Revelations that mature hardwood stands are being cut primarily to supply Nova Scotia Power’s biomass boiler have reignited a long-simmering debate over the burning of biomass to generate electricity.
The Department of Natural Resources acknowledged the potential to The Chronicle Herald on Tuesday, saying some mature hardwood in Guysborough County may include old-growth forest that is being cut and burned to produce electricity in the Point Tupper power plant.
“DNR’s response is pathetic and should be obviously pathetic to the public,” said Wade Prest, a forester from Mooseland who has long been an advocate for sustainable harvesting practices.
As then-vice-president of the Nova Scotia Woodlot Owners and Operators Association, Prest was an intervenor at the Utility and Review Board hearings in 2010 that preceded the opening of the biomass boiler.
“(The biomass boiler) was basically portrayed to the public that the bulk of the supply would be waste material from mills,” said Prest.
“Beyond that, what they said is that any wood supplied from whole trees or forest harvesting would strictly be what was merchantable stems that would come out of forest improvement cutting.”
But independent advocates like Prest, Guysborough harvester Danny George, former provincial biologist Bob Bancroft, Raymond Plourde of the Ecology Action Centre, and forest ecologist Donna Crossland all say that’s not what’s happening.
The 60-megawatt power plant at Point Tupperconsumes the equivalent of about 50 tractortrailerloads of wood fibre a day when running at full capacity. However the plant, which is expensive to run, hasn’t been running at full capacity since the province dropped its “must run” designation two years ago.
The plant ran 78 per cent less in 2017 than it did in 2015, according to Nova Scotia Power.
Since October, however, high natural gas prices and demand for electricity have resulted in steadier biomass burning.
Power company spokeswoman Tiffany Chase said that lately about 25 per cent of the plant’s total consumption has come from wood chips, while the rest has been bark and mill waste from sources like the Port Hawkesbury Paper wood yard.
And a Department of Energy spokeswoman said in an email on Friday the electric utility “is also required to buy only from harvesters who adhere to all Department of Natural Resources regulations and requirements, includingsustainable harvest practices/ guidelines.”
“When many of the trees in a tolerant hardwood forest are of poor form and incapable of producing a sawlog now or in the future, such as some of the stands at Loon Lake and Rocky Lake, then stand-improvement harvests focus on removing more of the poorer quality than the good quality so that timber value increases over time,” said JoAnn Alberstat.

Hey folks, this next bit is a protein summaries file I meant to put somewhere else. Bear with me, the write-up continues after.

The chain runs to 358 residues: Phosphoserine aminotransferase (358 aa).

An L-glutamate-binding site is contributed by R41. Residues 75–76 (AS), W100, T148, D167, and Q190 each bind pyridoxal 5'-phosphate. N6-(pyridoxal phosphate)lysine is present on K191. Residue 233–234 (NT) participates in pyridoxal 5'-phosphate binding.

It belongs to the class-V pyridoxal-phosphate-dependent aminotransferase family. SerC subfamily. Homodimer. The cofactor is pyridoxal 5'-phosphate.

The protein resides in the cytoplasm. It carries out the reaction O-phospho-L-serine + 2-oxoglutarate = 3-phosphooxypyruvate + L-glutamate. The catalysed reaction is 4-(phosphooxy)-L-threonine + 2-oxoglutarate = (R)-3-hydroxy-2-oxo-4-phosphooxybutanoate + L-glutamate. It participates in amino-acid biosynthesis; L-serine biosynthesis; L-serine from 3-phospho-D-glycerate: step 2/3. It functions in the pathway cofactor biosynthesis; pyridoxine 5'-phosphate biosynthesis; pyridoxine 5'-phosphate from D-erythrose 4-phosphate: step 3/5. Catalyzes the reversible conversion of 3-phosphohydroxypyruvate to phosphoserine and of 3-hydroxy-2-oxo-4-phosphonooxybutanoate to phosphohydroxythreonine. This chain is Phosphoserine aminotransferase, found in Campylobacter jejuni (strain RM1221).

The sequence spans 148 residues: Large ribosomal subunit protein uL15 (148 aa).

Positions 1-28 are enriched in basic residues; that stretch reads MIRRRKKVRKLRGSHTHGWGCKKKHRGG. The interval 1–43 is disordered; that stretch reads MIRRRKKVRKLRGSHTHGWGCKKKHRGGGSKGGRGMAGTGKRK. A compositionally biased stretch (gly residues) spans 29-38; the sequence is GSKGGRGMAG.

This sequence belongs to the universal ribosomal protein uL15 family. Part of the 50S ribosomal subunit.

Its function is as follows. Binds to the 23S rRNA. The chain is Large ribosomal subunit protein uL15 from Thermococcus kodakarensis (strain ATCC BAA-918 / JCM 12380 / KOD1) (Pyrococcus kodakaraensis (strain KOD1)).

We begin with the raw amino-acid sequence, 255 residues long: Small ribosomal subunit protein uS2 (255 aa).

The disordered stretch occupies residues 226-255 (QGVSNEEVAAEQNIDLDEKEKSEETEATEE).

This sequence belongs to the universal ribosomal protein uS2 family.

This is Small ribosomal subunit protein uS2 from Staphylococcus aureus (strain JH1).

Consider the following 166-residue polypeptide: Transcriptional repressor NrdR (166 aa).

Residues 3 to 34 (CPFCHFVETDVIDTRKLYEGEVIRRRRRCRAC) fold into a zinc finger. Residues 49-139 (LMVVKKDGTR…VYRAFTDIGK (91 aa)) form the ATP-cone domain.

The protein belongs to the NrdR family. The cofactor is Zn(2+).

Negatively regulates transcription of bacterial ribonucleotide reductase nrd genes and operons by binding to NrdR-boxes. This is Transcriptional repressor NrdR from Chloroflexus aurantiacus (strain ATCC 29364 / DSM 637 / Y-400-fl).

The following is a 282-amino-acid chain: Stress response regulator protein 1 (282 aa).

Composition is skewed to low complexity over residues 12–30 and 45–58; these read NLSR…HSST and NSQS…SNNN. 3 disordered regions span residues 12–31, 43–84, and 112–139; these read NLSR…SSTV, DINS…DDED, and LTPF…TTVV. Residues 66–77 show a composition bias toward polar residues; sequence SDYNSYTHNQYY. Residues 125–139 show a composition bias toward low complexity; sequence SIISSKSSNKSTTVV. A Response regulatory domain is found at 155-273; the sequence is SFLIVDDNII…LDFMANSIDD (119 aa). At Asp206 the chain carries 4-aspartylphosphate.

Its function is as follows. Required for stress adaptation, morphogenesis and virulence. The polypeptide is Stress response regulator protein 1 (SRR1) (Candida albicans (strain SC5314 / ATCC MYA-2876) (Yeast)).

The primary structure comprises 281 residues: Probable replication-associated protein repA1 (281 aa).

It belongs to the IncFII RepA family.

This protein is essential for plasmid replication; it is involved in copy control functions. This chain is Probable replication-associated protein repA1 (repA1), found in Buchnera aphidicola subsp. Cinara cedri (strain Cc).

“During the harvest process, the emphasis on Crown lands is to produce the highest-value hardwood products for which there is a viable market, such as hardwood sawlogs, studwood and pallet wood. The lesser-quality wood is used for hardwood pulpwood, firewood or wood for energy.”
Port Hawkesbury Paper supplies Nova Scotia Power not only with wood waste, but also with wood chips obtained through direct harvesting.
According to a document provided by the paper mill, of the hardwood it has cut in the area of Guysborough’s Loon Lake Road and that the province has admitted may include old-growth stands, 73 per cent went for fuel wood (biomass), 11 per cent for firewood, eight per cent for hardwood pulp, six per cent for saw logs and a very small amount to make pallets.
Since the biomass boiler opened, two hardwood flooring manufacturers have closed in eastern Nova Scotia — Finewood Flooring of Middle River and Rivers Bend Hardwood of St. Andrews — with the owners citing an inability to access hardwood.
Meanwhile, the only hardwood sawmill remaining, Groupe Savoie in Westville, is down to one shift a week because it can’t access hardwood off Crown land either.
“It’s insane,” said Plourde, the Ecology Action Centre’s wilderness co-ordinator.
“Not only are we attempting to supply Nova Scotia’s biomass needs, we’re allowing our forests to be chipped and sent overseas. Where once we built mighty sailing ships from large and substantial timbers, now our primary product is wood chips.”